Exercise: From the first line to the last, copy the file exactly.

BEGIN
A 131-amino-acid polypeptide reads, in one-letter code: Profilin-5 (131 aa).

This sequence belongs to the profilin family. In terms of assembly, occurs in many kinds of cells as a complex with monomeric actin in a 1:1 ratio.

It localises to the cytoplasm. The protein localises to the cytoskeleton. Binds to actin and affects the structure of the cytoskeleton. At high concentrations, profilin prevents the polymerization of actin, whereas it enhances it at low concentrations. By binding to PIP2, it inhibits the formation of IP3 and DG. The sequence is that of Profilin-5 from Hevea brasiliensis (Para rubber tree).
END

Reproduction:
A 131-amino-acid polypeptide reads, in one-letter code: Profilin-5 (131 aa).

This sequence belongs to the profilin family. In terms of assembly, occurs in many kinds of cells as a complex with monomeric actin in a 1:1 ratio.

It localises to the cytoplasm. The protein localises to the cytoskeleton. Binds to actin and affects the structure of the cytoskeleton. At high concentrations, profilin prevents the polymerization of actin, whereas it enhances it at low concentrations. By binding to PIP2, it inhibits the formation of IP3 and DG. The sequence is that of Profilin-5 from Hevea brasiliensis (Para rubber tree).